There has been a lot written in the press about the impact of technology, and senior managers in institutions are being bombarded with adverts for workshops and events that offer “space and time for leaders to gain insight into the digital revolution”. In reality many institutions are already prepared, and capable of meeting their technology aspirations and tackling issues that need to be addressed by leveraging existing sector resources and advice.
Working with across a range of institutions with Partners on the LFHE led CLL programme we identified a numbers of concerns that should be high on institutional agendas for 2015.
An over-riding complaint from students is about inconsistencies in how staff use technology in their practice, across teaching and learning, communication and other areas outside of the physical and virtual learnings spaces. Many students also perceive that their own digital literacy practices are more developed than their tutors. However, we need to unpick the issues. Consistency is not the same as uniform, and leadership teams will need to be able to strike a balance between consistency, personalisation and how these align with the expected “student experience”. For example recognising that certain inconsistencies between different academics are part of the value of an education experience.
More flexible approaches to Technology
Whilst there is still a student demand for computer suites, more and more students want their learning material, timetables and assessment feedback in a format that they can access in different ways. For many this is on a mobile device; but students also want to use their own laptop.
Strategies that support Bring Your Own Device (BYOD) need to be flexible, and recognise a set of core activities that students need. Pioneering institutions in this area have discovered a range of issues to be overcome e.g. inconsistencies between different devices (some smartphones are not “smart”), use of specialist software (such as complex statistical packages) and other considerations such as power to charge devices. The overriding message from students is that they are very keen on mobile access for both on and off-campus use and mobile apps can be highly effective in facilitating high levels of student-staff engagement.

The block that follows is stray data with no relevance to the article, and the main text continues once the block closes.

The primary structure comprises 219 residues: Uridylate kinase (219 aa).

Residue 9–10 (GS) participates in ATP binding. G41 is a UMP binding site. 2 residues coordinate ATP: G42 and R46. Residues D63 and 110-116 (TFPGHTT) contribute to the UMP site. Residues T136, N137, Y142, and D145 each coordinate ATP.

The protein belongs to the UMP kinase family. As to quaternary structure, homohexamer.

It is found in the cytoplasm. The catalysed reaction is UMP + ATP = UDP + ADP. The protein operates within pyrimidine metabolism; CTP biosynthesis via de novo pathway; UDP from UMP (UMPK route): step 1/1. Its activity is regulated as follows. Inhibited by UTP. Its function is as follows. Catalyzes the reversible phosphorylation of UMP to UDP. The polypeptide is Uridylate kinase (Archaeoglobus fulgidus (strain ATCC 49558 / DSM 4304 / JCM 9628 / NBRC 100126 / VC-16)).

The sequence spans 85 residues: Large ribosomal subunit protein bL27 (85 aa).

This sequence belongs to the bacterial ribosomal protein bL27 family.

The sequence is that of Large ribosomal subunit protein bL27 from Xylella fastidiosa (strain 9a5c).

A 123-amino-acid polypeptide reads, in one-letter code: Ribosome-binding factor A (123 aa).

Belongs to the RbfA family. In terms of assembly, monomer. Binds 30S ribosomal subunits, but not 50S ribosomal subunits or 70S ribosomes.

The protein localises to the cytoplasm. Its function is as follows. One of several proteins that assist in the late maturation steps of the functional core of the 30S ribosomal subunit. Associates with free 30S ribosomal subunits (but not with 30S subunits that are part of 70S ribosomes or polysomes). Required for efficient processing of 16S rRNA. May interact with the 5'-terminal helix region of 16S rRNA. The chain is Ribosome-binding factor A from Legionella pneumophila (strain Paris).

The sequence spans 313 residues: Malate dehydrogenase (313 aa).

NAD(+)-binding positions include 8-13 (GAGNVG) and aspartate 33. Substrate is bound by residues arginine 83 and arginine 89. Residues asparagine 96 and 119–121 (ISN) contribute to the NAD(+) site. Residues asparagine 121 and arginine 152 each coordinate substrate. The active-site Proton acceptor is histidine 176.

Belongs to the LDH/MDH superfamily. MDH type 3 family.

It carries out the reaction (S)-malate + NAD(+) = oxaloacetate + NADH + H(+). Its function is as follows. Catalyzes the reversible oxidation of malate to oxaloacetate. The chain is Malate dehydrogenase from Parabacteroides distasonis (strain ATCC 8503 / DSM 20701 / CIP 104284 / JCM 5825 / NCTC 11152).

Joining the dots (or connecting the nodes)
There is a growing realisation that institutional systems need to develop with a more joined-up approach in order to provide better information for all stakeholders, especially students. However, joining up systems also brings benefits to academic, administrative and support staff and senior management. Integrating student records systems with the VLE, electronic management of assessment and e-portfolio systems can have huge benefits, including supporting student retention and managing workloads of staff and students.
As mentioned above, student perceptions of staff digital literacy is mixed. This can impact on evaluation of modules and courses and how students perceive their overall student experience. Whatever the digital capability of staff, strategies need to be in place that allow and support staff through the integration of technology into their own practice, be that in teaching and learning, research or in supporting and administering these activities. Integrating technology as components for staff undertaking accreditation, such as UKPSF, is one way to widen take up, but as the technology changes there needs to be ways of equipping staff with the literacies to adapt practice and adopt emerging technology. In addition, greater reuse of existing digital resources should be a priority for institutions, both as a time saver, but also to model resources and encourage further development.
Scaling and embedding
There is a canon of good practice in the field of Technology Enhanced Learning across the sector; and every institution can identify and celebrate its own successes. Senior managers are now facing the challenge of how to scale and embed some of the excellent work generated from bottom-up initiatives. In many cases this will not require large capital spends or change programmes; ensuring that TEL and digital literacy for staff and students is on the agenda of Deans or Heads of Departments would be a sensible place to start. Engaging students in the change processes can also help spread good practice. Additionally, looking at the resources and advice available from Jisc and the partners it is working with can also help.